The easiest position the Nashville Predators always seem to have, is goalie.
For each of the past few seasons, the Predators have gone through a regular season content with a starter, only to enter the following season with a new man between the pipes.
Tomas Vokoun finished the 2006/07 season with a 27-12-4 record and a career-high (at the time) five shutouts. A Hand injury did limit Vokoun to just 44 games that season, and in that time Chris Mason proved to be able to handle the rigors of an NHL starting gig as well.
Mason himself went 24-11-4 with five shutouts in 40 games, which in turn made Vokoun expendable. After a brief first-round exit, the Preds traded Vokoun for a second (2007), a first (2008), and a conditional second.
Many figured that Mason had himself a job in Nashville. Like Vokoun, he signed an extension before the season started and like Vokoun, Mason expected to be the man for his team between the pipes.
Mason was ineffective though. His save percentage dipped below .900 and his goals-against average was too close (2.90) to 3.00 for the Preds liking.
Over the course of the season, Dan Ellis saw more action, and even tended over the Preds playoff season.
That offseason Mason was traded (for a fourth rounder) and Ellis signed to a two-year contract extension.
This season however, it was no different. Dan Ellis was the former starter to struggle, and Pekka Rinne came in as the new hot shot goalie to nearly carry the Preds to the playoffs.
What the offseason holds between the pipes for Nashville though, could be a variety of things.
The eighth-round selection in 2004, Rinne shouldn’t be going anywhere and, like previous seasons, he’ll be expected to be the starter and even better next year.
Dan Ellis shouldn’t be going anywhere either.
The former Dallas Stars product did have an off-year, but he did get better as the season wore on, only allowing more than three goals twice in his last ten.
Unlike Vokoun and Mason, Ellis is also younger. At 28 and with Rinne at only 26, the Predators have two young goalies who have proven, if only with one good season out of each, that they can play at the NHL level.
If Rinne were to arise the starter and Ellis were to back him up, the battery of these two tenders could provide Nashville with a solid rotation for the next few years.
If (and this is only an “if”—we aren’t here to invent rumors) the Predators were to trade Ellis, then they’d want to really target a player instead of a pick.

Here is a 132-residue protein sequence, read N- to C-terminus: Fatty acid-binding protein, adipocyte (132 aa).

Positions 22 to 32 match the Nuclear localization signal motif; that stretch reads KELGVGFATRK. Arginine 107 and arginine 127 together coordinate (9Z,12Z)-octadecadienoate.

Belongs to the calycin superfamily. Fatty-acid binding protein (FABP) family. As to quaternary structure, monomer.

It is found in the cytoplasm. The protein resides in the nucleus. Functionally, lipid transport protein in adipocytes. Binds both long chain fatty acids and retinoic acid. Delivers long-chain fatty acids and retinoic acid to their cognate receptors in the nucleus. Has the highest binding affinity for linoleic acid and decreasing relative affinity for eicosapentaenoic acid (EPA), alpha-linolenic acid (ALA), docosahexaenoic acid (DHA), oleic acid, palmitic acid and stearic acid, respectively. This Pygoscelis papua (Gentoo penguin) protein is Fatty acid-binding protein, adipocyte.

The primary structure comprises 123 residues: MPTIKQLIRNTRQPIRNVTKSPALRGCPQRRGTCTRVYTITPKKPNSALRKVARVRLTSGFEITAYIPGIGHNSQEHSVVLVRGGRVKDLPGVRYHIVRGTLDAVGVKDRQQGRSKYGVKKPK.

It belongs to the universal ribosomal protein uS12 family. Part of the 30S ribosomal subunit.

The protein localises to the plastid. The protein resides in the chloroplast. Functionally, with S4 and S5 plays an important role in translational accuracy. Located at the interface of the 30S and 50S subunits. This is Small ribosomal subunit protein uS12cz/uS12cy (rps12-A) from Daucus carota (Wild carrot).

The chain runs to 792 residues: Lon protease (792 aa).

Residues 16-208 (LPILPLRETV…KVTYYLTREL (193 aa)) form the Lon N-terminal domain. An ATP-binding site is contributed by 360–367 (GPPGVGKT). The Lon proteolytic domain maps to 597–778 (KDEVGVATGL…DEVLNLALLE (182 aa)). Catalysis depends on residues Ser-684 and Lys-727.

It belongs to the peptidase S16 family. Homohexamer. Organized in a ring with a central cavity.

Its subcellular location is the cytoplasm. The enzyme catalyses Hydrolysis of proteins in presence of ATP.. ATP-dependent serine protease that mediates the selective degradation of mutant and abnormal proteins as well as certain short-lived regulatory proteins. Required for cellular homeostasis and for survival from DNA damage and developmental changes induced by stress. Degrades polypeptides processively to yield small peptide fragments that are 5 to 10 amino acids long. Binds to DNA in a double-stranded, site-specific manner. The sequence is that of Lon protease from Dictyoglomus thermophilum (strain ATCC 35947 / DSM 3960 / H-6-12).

With the 11th overall selection in this draft (depending on trades up or down), the Preds could easily find a power forward with great finishing ability, but that player would need time to develop.
If they were to package Ellis with other picks, prospects, or players, they could find that strong, hard-nosed finisher to nab them a few more goals.
Free-agent wise there wouldn’t be much to interest the Preds with regards to a backup goalie. They seem to be quite happy consisntently filling that hole from within so seeing Mark DeKanich or Drew MacIntyre get a chance wouldn’t be surprising.
Both MacIntyre and Dekanich had good seasons for the Milwaukee Admirals. MacIntyre spent the season as the starter, and the 25-year old was spectacular, registering 34 wins, a 2.30 goals-against average, a .921 save percentage, and four shutouts.
He also went 7-4 in the playoffs with just a 1.65 goals-against average.
Dekanich was also great, putting up 15 wins with a sparkling 2.09 goals-against average, but the 23-year old didn’t see any playoff action.
It’s fair to say that either of them could see NHL action next season, but how soon depends on what happens with Rinne and Ellis.
19-year old Chet Pickard is also in the future of the Preds, but even his stellar season in the WHL (35-12-3, .921, 2.28) shouldn’t be enough to rush the notoriously patient Predators on the Tri-City American.
But you can never say never when it comes to the men between the pipes, and the Predators have certainly taught us that over the past few seasons.
While a move doesn’t seem likely in Nashville this offseason, it’ll still something to keep tabs on as, both on and off the ice, the Preds always seem to surprise.